JAIME LAREDO violin/conductor Music Director, Vermont Symphony Orchestra

MEADOU KIM Vice President, Goldman Sachs

CHEE-YUN violin Concert Violinist

ROBERT JACKLOSKY Professor of English, College of Mount Saint Vincent

DAVID KIM violin Concertmaster, Philadelphia Orchestra

SALLY S. YANG President, Bookreaders Publishing

ALEXANDER KERR violin Concertmaster, Dallas Symphony Orchestra

YEJI CHA Brooklyn Academy of Music

TSUYOSHI TSUTSUMI cello President, Toho Gakuen School of Music, Japan

YE JIN KIM Design Director, La Prairie

SHARON ROBINSON cello Faculty at Cleveland Institute of Music DANIEL HEIFETZ violin Founder/Director, the Heifetz Music Institute

Staff Community Outreach Advisory YEJI CHA Brooklyn Academy of Music General Manager

YE-JIN KIM Art Director Design Director, La Prairie YOOMI PAICK Music arranger/Librarian Tennessee Tech Universtiy EUN-SHIK PARK Sound Designer Pianist MYUNG KEUN CHA Visual Art Director Motion Graphics Designer

DANIEL SONG Former Executive Vice President Korean American Association of Greater New York

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VIOLIN Elly Suh Emily Smith Siwoo Kim Xiao Wang Sarah Koenig-Plonskier Jisun Kang Kobi Malkin VIOLA Ken Hamao Jenn Chang Brenton Caldwell CELLO Michael Katz Jonathan Lo Jiyoung Lee BASS DaXun Zhang HARPSICHORD Euntaek Kim

ALEXI KENNEY violin Winner of top prizes at the Yehudi Menuhin International Violin Competition and the Mondavi Center Young Artist Competition. Collaborated with Atar Arad, Paul Biss, Pamela Frank, Miriam Fried, Gary Graffman, Wu Han, Frans Helmerson, Steven Mackey among others. Festivals include Caramoor’s “Rising Stars,” Music@Menlo, Ravinia, and Yellow Barn, and tour with musicians from Ravinia’s Steans Institute and Miriam Fried in spring 2014. Currently attending the New England Conservatory of Music under Donald Weilerstein on the Richard Elias Scholarship with a violin made by Eugenio Degani on generous loan from the Ravinia Festival’s Steans Music Institute. ANDY LIN viola Born in Taiwan. BM/MM from the Juillard School and DMA Candidate at the Stony Brook University. Winner of numerous competitions including the Juilliard viola competition, Stony Brook University concerto competition and Taiwan National viola competition, among others. A member of the Amphion String Quartet, the Concert Artists Guild winner, which will join the roster of the Chamber Music Society of Lincoln Center for a three-year residency. Performed chamber music with world renowned performing artists including Itzhak Perlman. He is currently the artistic director of the New Asia Chamber Music Society and the New York Formosa Choir. BRENTON CALDWELL viola Top prize winner of National Young Artist in Texas, and the Watson Forbes International Viola Competition in Scotland. Solo performances with the Curtis and Banff chamber ensembles, and the East Texas Symphony. Music Festivals at Music@Menlo, Banff, Ravinia, Tanglewood, and the PMF, among others. Collaborated with Roberto Díaz, Gary Graffman, and Eugenia Zukerman. Studied with Kim Kashkashian, Nobuko Imai and Tabea Zimmermann, and chamber music with Pam Frank, Joseph Silverstein, Beaux Arts Trio and the Cavani, Cleveland, Guarneri and Orion quartets. BM at the Cleveland Institute, and an Artist Diploma from the Curtis Institute with with Jeffrey Irvine, Lynne Ramsey Roberto Díaz and Misha Amory. BROOK SPELTZ cello Born in LA, graduated from the Curtis Institute, following studies with Peter Wiley and Carter Brey. Solo performances with the Houston Symphony, the Curtis Chamber Orchestra, and the Music Academy of the West Festival Orchestra, among others. Top prizes in the Ima Hogg Competition, ASTA National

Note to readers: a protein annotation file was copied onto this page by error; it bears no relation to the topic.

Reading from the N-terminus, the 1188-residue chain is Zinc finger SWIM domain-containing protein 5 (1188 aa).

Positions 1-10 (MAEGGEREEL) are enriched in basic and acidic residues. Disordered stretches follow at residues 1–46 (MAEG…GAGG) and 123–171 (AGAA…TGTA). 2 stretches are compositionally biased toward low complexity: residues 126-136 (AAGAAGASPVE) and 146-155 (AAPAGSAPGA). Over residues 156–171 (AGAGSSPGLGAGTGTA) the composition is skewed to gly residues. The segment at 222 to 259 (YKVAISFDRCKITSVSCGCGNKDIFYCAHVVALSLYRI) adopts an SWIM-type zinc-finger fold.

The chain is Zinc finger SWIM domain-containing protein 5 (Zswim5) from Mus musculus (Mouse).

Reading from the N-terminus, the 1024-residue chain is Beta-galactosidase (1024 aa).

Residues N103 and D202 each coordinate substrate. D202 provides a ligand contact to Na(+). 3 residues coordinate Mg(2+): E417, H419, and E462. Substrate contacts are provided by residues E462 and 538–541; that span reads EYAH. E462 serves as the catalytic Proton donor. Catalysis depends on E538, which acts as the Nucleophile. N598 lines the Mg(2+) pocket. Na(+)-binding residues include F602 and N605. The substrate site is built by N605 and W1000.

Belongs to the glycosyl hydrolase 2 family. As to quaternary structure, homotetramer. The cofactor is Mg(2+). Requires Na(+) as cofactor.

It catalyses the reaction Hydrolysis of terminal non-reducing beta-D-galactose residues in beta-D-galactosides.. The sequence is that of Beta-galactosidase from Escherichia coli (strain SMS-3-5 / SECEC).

Competition and the LA Philharmonic Bronislaw Kaper Awards. Performed solo and chamber music at the numerous music festivals including the Marlboro Festival. A freqeunt performer with the New York Philharmonic, the Philadelphia Orchestra and the San Diego Symphony. Currently studying at the Juilliard School with Joel Krosnick. DAVID SOUTHORN violin A member of the award winning Amphion String Quartet, the winners of the 2011 Concert Artists Guild auditions in New York and have been selected for a three-year residency with the Chamber Music Society of Lincoln Center Two beginning in 2013. Solo performance includes with the Fremont, Nova Vista and Portland Festival Symphonies, to name a few. Served as concertmaster of the Tanglewood Festival Orchestra, the Yale Philharmonia, the New Haven Symphony, the Miami Symphony, and currently the concertmaster of the Delaware Symphony Orchestra. Studied at the Manahattan School of Music, Yale University and the San Francisco Conservatory. ELLY SUH violin The Second Prize winner of the 2012 Naumburg International Violin Competition. Received awards from the Society for Strings and the National Foundation for the Advancement of the Arts. Appeared on Live from Lincoln Center and From the Top. Performed at the Atlantic Festival, the Banff, the Perlman Music Program, the Taos, and the Meadowmount. Performed with the American String Quartet and members of the Cleveland and Takacs String Quartets. Served as concertmaster of the Juilliard Orchestra. Born in Seoul. Began violin lessons at 5 and entered the Juilliard Pre-college at 10. BM/MM from the Juilliard School and the Professional Studies Certificate from the Manhattan School of Music. EMILY DAGGETT SMITH violin The winner of the Juilliard concerto competition and made her debut in Alice Tully Hall with the Juilliard Orchestra. Served as concertmaster of the Juilliard Orchestra with DePreist, Slatkin, and Tilson-Thomas. Performed with world renowned artists at various festivals including the Seattle Chamber Music Society, Steans Institute, Banff, and the NY String Orchestra Seminar. Appeared on Live from Lincoln Center, and From the Top. Solo appearance as violist with the New York Classical Players. BM/MM from the Juilliard School under the guidence of Ronald Copes, Nick Eanet, Joel Smirnoff, Laurie Smukler, Masuko Ushioda, and Donald Weilerstein.